The last time I smoked a cigar--and the last time I ever will--was at a family wedding in New Jersey. Immediately afterward, my wife and I drove home.
I believe I was gasping for breath until we reached the Delaware Memorial Bridge an hour later. But it might have been the Baltimore Harbor Tunnel two hours later.
So you can easily guess where I come down on the following tale about a cigar-wielding maniac. It took place on a recent Saturday night in the lobby bar of the Ritz-Carlton Hotel at Tysons Corner.
At Ritz-Carltons, money doesn't get spent. It gets flung, in liberal hunks. Small wonder: It can cost $600 to spend the night. A call-brand martini can cost $12. People who drink at the R-C do not count out pennies when it comes time to settle the bill.
Mary Jane McCamant, of Ashburn, was spending the evening in the R-C bar, listening to a singer who's her friend. She became captivated by a couple, both perhaps 70. They were dressed to kill, and they were dancing the tango in the best Fred Astaire and Ginger Rogers tradition.
When they had finished, the couple sat down. The male excused himself to go to the bathroom. The female took a small Japanese fan out of her purse and waved it several times near her face, in an obvious effort to cool off.
At a table behind her sat a foursome--two men, two women, all about 35, Mary Jane says. They were drinking, but did not appear to be falling-down drunk. Three of the four were smoking cigars--big, fat, self-indulgent ones, Mary Jane reports.
One of the men apparently decided that Ginger was using her fan to ward off his cigar smoke, not to recover from exertion. So he "wolfishly grinned" and said to his pals, "Watch this!"
The man leaned over, "took a big drag on his cigar and blew [the smoke] in [the direction of] her face," Mary Jane says. Ginger did not notice, then or later, because her head was turned, and the room was full of cigar smoke anyway.
Mary Jane let fly at the smoke-blower with the following:
"That's terrible! Grow up! What are you, a schoolboy? Were you born that way or did you have to study to be this stupid?"
Neither the smoke-blower nor his comrades responded immediately. The offender tried for the rest of the evening to get Mary Jane's attention, she says--perhaps to apologize, but perhaps to continue the disagreement.
She says that whenever their eyes locked, she "gave him my mother's stare." That can be thermonuclear, as all mothers (and the objects of a mother's stare) well know. It kept the smoke-blower quiet.
Yes, there is a smoking section in the R-C bar, and yes, the cigar people were sitting in it. So this wondrous human being cannot be whacked by the law retroactively.
And, yes, the story probably has to do with alcohol consumption as much as anything else. Add pre-Christmas spirit to three martinis, and lots of 35-year-olds would revert to grade school.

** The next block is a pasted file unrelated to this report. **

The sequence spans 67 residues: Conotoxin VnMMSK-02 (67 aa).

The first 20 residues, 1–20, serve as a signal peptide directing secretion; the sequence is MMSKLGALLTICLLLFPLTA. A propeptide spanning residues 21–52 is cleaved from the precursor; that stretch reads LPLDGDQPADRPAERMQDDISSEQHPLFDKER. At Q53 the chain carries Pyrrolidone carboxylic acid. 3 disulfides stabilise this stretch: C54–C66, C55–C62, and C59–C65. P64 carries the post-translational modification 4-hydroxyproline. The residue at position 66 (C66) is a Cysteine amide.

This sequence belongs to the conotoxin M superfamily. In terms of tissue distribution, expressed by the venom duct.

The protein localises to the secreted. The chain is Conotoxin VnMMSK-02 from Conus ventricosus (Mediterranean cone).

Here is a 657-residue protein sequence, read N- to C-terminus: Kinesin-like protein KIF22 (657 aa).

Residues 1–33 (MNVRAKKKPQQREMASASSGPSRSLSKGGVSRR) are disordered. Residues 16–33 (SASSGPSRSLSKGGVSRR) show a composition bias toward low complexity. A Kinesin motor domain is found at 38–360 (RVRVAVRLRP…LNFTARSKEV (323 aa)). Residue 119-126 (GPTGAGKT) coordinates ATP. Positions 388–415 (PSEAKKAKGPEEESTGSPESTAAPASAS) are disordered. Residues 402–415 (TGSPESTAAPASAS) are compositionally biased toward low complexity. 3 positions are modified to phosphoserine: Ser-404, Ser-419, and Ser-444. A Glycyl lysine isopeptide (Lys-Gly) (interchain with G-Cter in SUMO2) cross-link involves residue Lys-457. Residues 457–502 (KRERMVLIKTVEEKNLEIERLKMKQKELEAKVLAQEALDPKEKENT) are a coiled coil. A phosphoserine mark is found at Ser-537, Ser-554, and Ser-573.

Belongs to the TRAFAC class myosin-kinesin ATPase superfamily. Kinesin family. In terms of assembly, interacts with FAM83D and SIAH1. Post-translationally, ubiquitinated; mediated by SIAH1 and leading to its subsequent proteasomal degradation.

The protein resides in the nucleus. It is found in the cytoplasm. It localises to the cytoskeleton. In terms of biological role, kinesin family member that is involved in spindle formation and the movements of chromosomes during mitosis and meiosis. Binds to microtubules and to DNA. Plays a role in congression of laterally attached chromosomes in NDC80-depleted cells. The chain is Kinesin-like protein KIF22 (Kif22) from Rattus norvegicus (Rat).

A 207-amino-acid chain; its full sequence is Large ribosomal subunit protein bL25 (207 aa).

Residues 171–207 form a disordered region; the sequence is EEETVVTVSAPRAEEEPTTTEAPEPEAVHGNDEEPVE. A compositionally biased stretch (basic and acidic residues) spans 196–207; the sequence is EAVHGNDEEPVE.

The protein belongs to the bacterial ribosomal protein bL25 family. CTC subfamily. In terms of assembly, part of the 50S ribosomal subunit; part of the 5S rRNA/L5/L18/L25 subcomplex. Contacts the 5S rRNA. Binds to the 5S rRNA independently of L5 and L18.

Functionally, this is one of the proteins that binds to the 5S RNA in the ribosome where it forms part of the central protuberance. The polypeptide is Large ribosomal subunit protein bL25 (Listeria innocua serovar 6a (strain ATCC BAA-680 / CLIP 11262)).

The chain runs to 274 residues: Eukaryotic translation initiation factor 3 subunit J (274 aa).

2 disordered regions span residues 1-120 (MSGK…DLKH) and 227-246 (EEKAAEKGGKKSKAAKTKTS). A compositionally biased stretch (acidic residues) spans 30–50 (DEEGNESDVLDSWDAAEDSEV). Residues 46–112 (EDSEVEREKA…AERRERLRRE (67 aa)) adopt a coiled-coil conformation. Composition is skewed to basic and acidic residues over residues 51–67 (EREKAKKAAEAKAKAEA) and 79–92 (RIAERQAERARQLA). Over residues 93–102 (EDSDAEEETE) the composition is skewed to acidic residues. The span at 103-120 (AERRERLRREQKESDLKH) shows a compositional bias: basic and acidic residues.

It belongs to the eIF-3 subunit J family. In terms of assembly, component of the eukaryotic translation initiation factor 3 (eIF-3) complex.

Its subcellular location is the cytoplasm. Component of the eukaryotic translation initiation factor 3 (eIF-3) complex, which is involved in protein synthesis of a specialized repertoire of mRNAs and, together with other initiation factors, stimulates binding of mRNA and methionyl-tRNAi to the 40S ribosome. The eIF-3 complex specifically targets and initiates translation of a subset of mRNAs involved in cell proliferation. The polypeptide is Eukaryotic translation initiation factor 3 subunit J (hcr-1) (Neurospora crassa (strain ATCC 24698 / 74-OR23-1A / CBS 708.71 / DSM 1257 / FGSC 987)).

Still, Mary Jane is right when she says that "common sense and common courtesy appear to have disappeared today." Or maybe they have been covered in a thick fog of cigar smoke.
The tax man cometh. But he also indirectly giveth--to our annual fund-raising campaign on behalf of Children's Hospital.
If you contribute to our drive and you itemize deductions, your gift is deductible on state and federal income tax returns. But to take that deduction on your 1999 returns, you need to have made the contribution before the year expires.
One more clarification: As long as your check is dated Dec. 31, 1999, or earlier, the gift is deductible on 1999 returns. It doesn't matter how soon I receive it in 2000 (although earlier would be nicer).
These groups have made contributions to our campaign in recent days:
American Legion Auxiliary, College Park Unit 217 ($100).
University Auto of Frederick ($50, half from the company, half from the employees).
Touch and Glow Garden Club ($100).
St. Bernadette's Tuesday Club ($167).
Blueline Editing, Alexandria ($75).
General Government Division, U.S. General Accounting Office ($1,405 via an annual holiday raffle).
Donna Denney's sewing club ($70 instead of a gift exchange).
High School Youth Group, St. Augustine Church, Elkridge, Md. ($30).
Department of Mechanical Engineering, Catholic University, Northeast Washington ($200 in lieu of gifts to Ruth Hicks).
Army Navy Country Club Tuesday Evening Duplicate Bridge Club ($100).
Josephine Kugel Foundation, McLean ($1,000 in the name of Jennie Kugel).
Many thanks, one and all.
Our goal by Jan. 21: $650,000.
In hand as of Dec. 21: $199,117.84.
TO CONTRIBUTE TO THE CAMPAIGN:
Make a check or money order payable to Children's Hospital and mail it to Bob Levey, The Washington Post, Washington, D.C. 20071.
BY VISA OR MASTERCARD:
Call Post-Haste at 202-334-9000 on a touch-tone phone. Then punch in K-I-D-S, or 5437, and follow instructions.